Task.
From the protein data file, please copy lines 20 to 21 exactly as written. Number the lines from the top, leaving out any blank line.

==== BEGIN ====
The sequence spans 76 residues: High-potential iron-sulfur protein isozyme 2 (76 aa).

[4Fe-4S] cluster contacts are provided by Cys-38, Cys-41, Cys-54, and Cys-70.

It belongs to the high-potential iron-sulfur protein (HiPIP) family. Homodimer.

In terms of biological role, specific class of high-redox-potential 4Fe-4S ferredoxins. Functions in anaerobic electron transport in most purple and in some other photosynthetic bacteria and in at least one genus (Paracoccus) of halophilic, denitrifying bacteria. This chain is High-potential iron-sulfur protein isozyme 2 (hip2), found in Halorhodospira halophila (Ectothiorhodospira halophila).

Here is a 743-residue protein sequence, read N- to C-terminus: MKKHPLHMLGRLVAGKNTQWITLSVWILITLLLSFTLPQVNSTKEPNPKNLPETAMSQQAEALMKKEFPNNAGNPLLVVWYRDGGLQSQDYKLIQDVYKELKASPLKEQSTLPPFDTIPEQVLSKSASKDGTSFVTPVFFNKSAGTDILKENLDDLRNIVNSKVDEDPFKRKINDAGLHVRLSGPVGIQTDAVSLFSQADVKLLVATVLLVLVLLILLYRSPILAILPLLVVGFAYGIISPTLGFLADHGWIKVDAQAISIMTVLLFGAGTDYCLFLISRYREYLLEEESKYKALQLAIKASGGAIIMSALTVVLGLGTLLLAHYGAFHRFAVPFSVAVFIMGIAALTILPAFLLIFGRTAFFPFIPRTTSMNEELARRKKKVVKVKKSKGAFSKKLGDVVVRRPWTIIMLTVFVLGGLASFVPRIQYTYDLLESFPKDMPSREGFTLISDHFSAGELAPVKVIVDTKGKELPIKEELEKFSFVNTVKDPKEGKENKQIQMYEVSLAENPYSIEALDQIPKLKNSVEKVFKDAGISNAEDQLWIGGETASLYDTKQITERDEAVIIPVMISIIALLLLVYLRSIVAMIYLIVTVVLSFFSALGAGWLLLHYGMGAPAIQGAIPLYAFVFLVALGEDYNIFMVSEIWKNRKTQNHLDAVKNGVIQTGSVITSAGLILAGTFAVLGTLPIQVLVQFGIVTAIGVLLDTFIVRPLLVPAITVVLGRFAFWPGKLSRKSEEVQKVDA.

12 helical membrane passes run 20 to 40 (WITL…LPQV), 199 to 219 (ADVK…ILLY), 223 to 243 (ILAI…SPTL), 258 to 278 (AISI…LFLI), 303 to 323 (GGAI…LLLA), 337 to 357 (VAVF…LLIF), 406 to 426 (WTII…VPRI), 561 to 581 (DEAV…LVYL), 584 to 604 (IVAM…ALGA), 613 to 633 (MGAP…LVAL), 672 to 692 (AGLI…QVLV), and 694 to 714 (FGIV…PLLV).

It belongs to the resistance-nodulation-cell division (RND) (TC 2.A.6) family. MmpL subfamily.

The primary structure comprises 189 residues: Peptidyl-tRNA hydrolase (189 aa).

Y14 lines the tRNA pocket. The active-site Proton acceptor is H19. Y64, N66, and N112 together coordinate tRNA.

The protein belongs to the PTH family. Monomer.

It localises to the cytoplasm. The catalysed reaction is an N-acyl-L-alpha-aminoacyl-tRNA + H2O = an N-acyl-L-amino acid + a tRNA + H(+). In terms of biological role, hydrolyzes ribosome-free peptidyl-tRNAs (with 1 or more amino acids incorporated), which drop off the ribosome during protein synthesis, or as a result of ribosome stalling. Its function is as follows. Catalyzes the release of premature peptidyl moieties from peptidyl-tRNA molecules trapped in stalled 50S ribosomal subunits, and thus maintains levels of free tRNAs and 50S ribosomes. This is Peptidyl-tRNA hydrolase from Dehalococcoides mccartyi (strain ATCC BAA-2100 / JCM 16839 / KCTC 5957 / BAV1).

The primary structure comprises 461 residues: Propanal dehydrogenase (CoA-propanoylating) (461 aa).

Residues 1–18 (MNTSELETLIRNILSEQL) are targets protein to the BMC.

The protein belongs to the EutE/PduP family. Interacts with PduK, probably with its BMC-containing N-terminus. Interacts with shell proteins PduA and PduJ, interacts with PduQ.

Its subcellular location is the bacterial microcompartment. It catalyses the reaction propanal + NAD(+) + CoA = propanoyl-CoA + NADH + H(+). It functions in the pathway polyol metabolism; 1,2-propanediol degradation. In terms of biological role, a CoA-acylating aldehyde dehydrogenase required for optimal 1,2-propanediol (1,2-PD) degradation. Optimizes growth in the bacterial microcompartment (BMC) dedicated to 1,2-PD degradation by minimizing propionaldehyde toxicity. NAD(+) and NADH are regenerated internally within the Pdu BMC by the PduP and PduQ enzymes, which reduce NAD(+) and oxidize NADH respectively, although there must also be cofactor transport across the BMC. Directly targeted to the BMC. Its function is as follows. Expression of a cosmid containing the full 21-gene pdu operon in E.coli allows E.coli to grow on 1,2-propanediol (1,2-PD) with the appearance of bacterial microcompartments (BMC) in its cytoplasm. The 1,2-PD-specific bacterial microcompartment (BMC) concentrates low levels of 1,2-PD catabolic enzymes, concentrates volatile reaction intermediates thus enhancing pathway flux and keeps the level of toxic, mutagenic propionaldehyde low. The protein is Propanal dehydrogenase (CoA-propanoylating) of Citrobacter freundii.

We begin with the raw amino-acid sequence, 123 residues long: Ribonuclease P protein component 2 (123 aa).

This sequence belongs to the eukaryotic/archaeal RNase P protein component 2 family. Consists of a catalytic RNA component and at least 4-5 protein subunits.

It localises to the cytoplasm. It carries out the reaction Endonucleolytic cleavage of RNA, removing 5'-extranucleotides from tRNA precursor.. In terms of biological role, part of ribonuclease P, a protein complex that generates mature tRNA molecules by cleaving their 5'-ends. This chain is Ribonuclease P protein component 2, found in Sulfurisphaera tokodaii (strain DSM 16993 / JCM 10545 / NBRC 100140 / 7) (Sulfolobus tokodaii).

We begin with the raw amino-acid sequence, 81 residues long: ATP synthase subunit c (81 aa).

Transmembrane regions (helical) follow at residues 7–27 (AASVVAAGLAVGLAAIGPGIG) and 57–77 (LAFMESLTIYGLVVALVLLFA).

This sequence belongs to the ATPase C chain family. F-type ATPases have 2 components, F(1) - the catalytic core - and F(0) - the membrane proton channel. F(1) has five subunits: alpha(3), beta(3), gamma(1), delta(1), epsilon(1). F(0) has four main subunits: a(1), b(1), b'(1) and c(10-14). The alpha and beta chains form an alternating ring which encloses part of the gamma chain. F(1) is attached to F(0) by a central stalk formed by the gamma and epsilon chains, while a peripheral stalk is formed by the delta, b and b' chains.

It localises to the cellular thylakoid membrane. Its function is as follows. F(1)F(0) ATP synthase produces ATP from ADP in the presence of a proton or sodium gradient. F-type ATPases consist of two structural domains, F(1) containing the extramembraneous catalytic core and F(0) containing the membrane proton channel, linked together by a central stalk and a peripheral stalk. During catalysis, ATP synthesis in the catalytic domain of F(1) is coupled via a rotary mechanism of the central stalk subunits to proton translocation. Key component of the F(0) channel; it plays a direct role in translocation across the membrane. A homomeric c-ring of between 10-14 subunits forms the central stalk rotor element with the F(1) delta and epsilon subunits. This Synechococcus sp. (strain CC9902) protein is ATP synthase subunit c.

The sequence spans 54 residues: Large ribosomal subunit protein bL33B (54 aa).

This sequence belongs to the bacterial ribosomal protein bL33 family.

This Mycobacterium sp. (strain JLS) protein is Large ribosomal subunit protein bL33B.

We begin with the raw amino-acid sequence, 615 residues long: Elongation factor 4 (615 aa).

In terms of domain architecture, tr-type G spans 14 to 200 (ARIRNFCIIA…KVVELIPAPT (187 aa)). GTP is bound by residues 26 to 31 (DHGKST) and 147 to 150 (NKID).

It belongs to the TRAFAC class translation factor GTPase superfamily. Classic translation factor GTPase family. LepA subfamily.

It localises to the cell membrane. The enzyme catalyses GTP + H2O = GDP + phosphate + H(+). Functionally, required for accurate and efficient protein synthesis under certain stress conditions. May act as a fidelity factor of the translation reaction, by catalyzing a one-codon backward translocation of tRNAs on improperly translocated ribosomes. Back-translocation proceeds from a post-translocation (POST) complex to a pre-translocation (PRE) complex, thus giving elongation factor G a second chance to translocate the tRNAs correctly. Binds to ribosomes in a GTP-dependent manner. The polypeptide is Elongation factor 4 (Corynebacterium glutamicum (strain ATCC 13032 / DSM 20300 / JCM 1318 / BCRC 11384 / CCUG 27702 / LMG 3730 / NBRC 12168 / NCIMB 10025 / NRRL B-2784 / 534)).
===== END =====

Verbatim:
Transmembrane regions (helical) follow at residues 7–27 (AASVVAAGLAVGLAAIGPGIG) and 57–77 (LAFMESLTIYGLVVALVLLFA).

This sequence belongs to the ATPase C chain family. F-type ATPases have 2 components, F(1) - the catalytic core - and F(0) - the membrane proton channel. F(1) has five subunits: alpha(3), beta(3), gamma(1), delta(1), epsilon(1). F(0) has four main subunits: a(1), b(1), b'(1) and c(10-14). The alpha and beta chains form an alternating ring which encloses part of the gamma chain. F(1) is attached to F(0) by a central stalk formed by the gamma and epsilon chains, while a peripheral stalk is formed by the delta, b and b' chains.